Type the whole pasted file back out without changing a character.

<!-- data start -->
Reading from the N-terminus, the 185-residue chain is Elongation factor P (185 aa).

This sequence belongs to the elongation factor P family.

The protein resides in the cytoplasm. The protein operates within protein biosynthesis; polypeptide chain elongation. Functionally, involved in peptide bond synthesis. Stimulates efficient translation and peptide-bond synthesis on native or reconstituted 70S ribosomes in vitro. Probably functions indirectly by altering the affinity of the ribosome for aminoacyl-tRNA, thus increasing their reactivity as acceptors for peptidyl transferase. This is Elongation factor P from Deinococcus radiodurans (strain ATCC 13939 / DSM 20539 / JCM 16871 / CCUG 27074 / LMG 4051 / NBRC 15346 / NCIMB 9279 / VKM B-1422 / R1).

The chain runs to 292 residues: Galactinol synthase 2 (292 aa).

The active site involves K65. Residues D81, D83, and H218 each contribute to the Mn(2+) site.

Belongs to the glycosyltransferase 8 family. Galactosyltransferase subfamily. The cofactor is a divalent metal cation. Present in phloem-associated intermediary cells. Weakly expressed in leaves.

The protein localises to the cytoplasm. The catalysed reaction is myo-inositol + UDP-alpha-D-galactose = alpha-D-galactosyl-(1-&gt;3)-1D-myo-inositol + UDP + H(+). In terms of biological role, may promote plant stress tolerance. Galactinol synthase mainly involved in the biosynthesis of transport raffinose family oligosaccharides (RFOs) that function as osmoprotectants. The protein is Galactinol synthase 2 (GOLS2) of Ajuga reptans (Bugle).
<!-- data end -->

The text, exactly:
Reading from the N-terminus, the 185-residue chain is Elongation factor P (185 aa).

This sequence belongs to the elongation factor P family.

The protein resides in the cytoplasm. The protein operates within protein biosynthesis; polypeptide chain elongation. Functionally, involved in peptide bond synthesis. Stimulates efficient translation and peptide-bond synthesis on native or reconstituted 70S ribosomes in vitro. Probably functions indirectly by altering the affinity of the ribosome for aminoacyl-tRNA, thus increasing their reactivity as acceptors for peptidyl transferase. This is Elongation factor P from Deinococcus radiodurans (strain ATCC 13939 / DSM 20539 / JCM 16871 / CCUG 27074 / LMG 4051 / NBRC 15346 / NCIMB 9279 / VKM B-1422 / R1).

The chain runs to 292 residues: Galactinol synthase 2 (292 aa).

The active site involves K65. Residues D81, D83, and H218 each contribute to the Mn(2+) site.

Belongs to the glycosyltransferase 8 family. Galactosyltransferase subfamily. The cofactor is a divalent metal cation. Present in phloem-associated intermediary cells. Weakly expressed in leaves.

The protein localises to the cytoplasm. The catalysed reaction is myo-inositol + UDP-alpha-D-galactose = alpha-D-galactosyl-(1-&gt;3)-1D-myo-inositol + UDP + H(+). In terms of biological role, may promote plant stress tolerance. Galactinol synthase mainly involved in the biosynthesis of transport raffinose family oligosaccharides (RFOs) that function as osmoprotectants. The protein is Galactinol synthase 2 (GOLS2) of Ajuga reptans (Bugle).